Saturday, 29. October
City Museum of Ljubljana, 16.00 – 18.00

Etyen Mahçupyan, Turkish Economic and Social Studies Foundation, Turkey: »EU: Between Democratization and the Threat of Secularism«

Etyen Mahçupyan received his Bachelor’s degree in Chemical Engineering from Boğaziçi University, Istanbul, Turkey; his first MA in Business Administration from Boğaziçi University and his second MA in Political Science from Ankara University, Turkey. He is the author of thirteen books on Turkish history and politics. He previously wrote columns for Radikal, Yenibinyıl and Zaman newspapers; prepared weekly discussion programs for Samanyolu TV, Kanal 24 and TRT 2, and was the Editor in Chief of the Turkish-Armenian weekly Agos (January 2007 – June 2010).

Currently, he is the Advisor/Editor for Agos, columnist for Zaman and Today’s Zaman newspapers and Program Advisor of the Democratization Program at the Turkish Economic and Social Studies Foundation (TESEV), Istanbul.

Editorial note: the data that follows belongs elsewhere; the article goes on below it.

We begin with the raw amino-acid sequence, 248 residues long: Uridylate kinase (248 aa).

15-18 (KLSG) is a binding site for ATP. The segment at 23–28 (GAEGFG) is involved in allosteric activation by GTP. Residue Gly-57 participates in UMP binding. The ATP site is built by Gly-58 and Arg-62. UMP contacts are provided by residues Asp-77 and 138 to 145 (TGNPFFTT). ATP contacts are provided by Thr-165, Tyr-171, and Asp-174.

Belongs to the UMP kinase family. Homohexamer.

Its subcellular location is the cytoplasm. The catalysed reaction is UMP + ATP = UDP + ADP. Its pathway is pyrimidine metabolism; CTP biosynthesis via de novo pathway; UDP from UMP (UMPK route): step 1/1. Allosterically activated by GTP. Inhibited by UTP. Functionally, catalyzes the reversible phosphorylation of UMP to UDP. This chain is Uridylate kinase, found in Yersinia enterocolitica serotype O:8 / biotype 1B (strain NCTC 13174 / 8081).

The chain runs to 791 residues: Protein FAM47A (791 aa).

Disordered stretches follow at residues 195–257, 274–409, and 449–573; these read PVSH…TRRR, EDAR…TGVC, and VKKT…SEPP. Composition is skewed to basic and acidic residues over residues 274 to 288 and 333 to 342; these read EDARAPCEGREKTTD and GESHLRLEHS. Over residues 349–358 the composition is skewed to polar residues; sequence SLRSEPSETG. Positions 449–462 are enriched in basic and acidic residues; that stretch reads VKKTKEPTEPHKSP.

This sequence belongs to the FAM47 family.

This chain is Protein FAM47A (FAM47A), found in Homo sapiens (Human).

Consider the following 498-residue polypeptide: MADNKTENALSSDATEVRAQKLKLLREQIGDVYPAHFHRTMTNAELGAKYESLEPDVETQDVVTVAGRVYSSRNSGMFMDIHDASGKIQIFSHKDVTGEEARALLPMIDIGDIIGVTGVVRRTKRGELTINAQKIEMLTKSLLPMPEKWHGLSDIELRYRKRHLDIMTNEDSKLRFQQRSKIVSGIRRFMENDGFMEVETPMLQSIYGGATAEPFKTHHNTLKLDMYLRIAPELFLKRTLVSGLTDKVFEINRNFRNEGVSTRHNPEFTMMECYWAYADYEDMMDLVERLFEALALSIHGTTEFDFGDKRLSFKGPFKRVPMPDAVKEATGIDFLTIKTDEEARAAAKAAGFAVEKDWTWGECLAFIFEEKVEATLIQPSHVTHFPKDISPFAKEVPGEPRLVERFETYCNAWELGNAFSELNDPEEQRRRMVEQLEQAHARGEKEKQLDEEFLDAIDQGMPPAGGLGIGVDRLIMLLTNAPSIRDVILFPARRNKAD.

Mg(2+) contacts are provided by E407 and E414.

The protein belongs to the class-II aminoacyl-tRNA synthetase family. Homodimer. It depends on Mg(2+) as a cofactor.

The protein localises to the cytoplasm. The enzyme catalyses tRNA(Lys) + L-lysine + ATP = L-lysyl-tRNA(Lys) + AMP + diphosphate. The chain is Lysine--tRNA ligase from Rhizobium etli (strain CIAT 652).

EU: Between Democratization and the Threat of Secularization

Europeans assume that democracy is under the threat of Islamization. When you look at it closer, this assumption is based on the perception that the culturally alien ones are a threat. The main question is “why these people are a threat”? Is this perception caused by the culturally alien ones themselves or is it a product of the cultural/ideological features of the host societies?

European perception of democracy is shaped around a homogenous society. There is place for different opinions, in the public sphere as well as the private one; but this is not the case regarding cultural differences. The public sphere is expected to be homogenous. Today “foreigners” living in these countries underline their communal and cultural differences in the public sphere as well as the private one. This is a problem for Westerners to which they cannot find a solution within the framework of modernism and secularism which is a pervasive ideology within the society. Secularism implies a “common lifestyle” in the public sphere. Such an understanding of secularism has difficulties in understanding cultural diversity within liberal/modern understanding of democracy and has difficulties with living together with the ones who do not coincide with its definition of “acceptable” ones. Therefore, European secularism and modernism produce and reproduce its own “other”.